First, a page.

Danielle Rensonnet

Danielle Rensonnet



Lakes District, England – came to Australia at age 2 and grew up on the Gold Coast. 


My dad was my inspiration to become creative with food. Starting out I completed a prevocational course at Coolangatta TAFE and fell in love with food and cooking. My four-year apprenticeship on the Gold Coast saw me qualify prior to moving to Melbourne. I really wanted to be part of the growing food scene. I have been fortunate to work with some amazing Chefs and teams. Some of my favourite roles have included working under Damian Jones at Andrew McConnell’s Mrs Jones. 

St Jude’s in Fitzroy was my first solo Head Chef role – this was one of the first shared plate restaurants showcasing artisan produce from small local farms and producers. Other highlights include Bellota Wine Bar, which exposed me to food and wine pairing and emerging winemakers. I had the privilege of working alongside some great Chefs in Melbourne: Andrew McConnell, Dianne Kerry and Paul Wilson to name a select few. 

Damian Jones really got me into South-East Asian cuisine. Making everything from scratch: pastes, fermented sausage, cracking and shredding coconut, all the traditional methods, but with a modern interpretation. Fook Shing has given me the opportunity to perfect and experiment with Asian flavours from across South-East Asia using local and regional Victorian produce. Fook Shing has a historic goldfields heritage and I have tried to bring this through the menu using a lot of traditionally inspired dishes. 

Have you always wanted to be a Chef? 

I have been cooking for over 20 years and it has always been my passion. It’s a job where you learn something new every day and this is important to me as well as being able to connect with small artisan producers and locally sourced product. I also love building and working with a small team of dedicated Chefs and floor staff.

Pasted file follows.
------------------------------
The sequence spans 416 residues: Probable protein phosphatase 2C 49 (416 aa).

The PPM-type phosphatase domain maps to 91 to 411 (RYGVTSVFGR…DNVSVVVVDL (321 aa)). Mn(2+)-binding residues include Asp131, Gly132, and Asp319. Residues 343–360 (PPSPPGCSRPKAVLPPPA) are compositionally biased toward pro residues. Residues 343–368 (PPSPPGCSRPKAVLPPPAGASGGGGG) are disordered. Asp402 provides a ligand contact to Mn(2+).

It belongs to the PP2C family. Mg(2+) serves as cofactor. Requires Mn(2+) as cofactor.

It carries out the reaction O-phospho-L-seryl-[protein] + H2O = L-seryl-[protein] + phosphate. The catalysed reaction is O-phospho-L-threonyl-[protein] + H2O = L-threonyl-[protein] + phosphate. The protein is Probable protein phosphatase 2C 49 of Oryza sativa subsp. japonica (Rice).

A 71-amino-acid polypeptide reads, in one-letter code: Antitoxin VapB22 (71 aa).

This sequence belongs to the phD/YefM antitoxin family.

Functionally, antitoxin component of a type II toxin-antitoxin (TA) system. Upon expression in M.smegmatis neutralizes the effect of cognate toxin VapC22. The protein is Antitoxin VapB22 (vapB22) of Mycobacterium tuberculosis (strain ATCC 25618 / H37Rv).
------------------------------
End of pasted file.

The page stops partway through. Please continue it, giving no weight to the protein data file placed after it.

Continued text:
How would you define your style? 

I have previously concentrated on European style cooking which focuses on great produce and this has flowed through my love for and approach to South-East Asian cooking using traditional cooking styles.  

What is your feature flavour these days? 

I’m loving wild ginger, it’s called Krachai. It’s really hot, clean and floral and is used to lift curry pastes and dressings. 

Obsessive-compulsive about? 

Apart from the cleanliness of the kitchen, straight lines in set up (I know weird right) and treating fish really well. 

Your greatest culinary influences: 

An early influence was Chef, Michel Bras and his aesthetic approach to plating food. Chef, Alice Waters for her simple treatment of produce. Chef, David Thompson for his approach to Asian cuisines, research into his reference books and his respect for the origins of the dishes he has created.   

What do you love about this business? 

I have travelled a lot and have really loved my food experiences across the world, and this has really helped me to understand food and its origins. 

An ingredient you can’t live without? 


Most ‘eyebrow-raising’ menu item? 

Jungle curry of rabbit, which is a boiled curry and includes aromatics such as scud chilli, betel leaf and Krachai. This dish has its origin in the forested areas of Thailand and does not use coconut. It is spicy hot but clean and fragrant. This can be polarising for some customers but it’s an amazing dish.

Danielle pictured with Fook Shing's antique trishaw in the hot seat and Sous Chef, Dale Kelly in the carriage.

Fook Shing

Fook Shing

Grab your spyglass and follow the clues to find Fook Shing restaurant on Piper Street in Kyneton. This venue, named after an infamous Chinese detective posted to the region during Victoria's Gold Rush, celebrates all things Asian from hanging red lantern lights to exposed brick, polished wooden floors and red table settings. With numerous spaces for dining and drinking, including cosy fireplace settings on comfy couches and an alfresco deck for balmy days, take a seat beneath the portrait of Detective Shing and delve into vibrant and modern South-east Asian cuisine, designed for sharing. Discover crispy pork belly, cucumber and peanut salad, before unearthing larger plates such as wok-seared lamb, Chinese celery, coriander and long red chilli, with sides of Asian greens and steamed rice.

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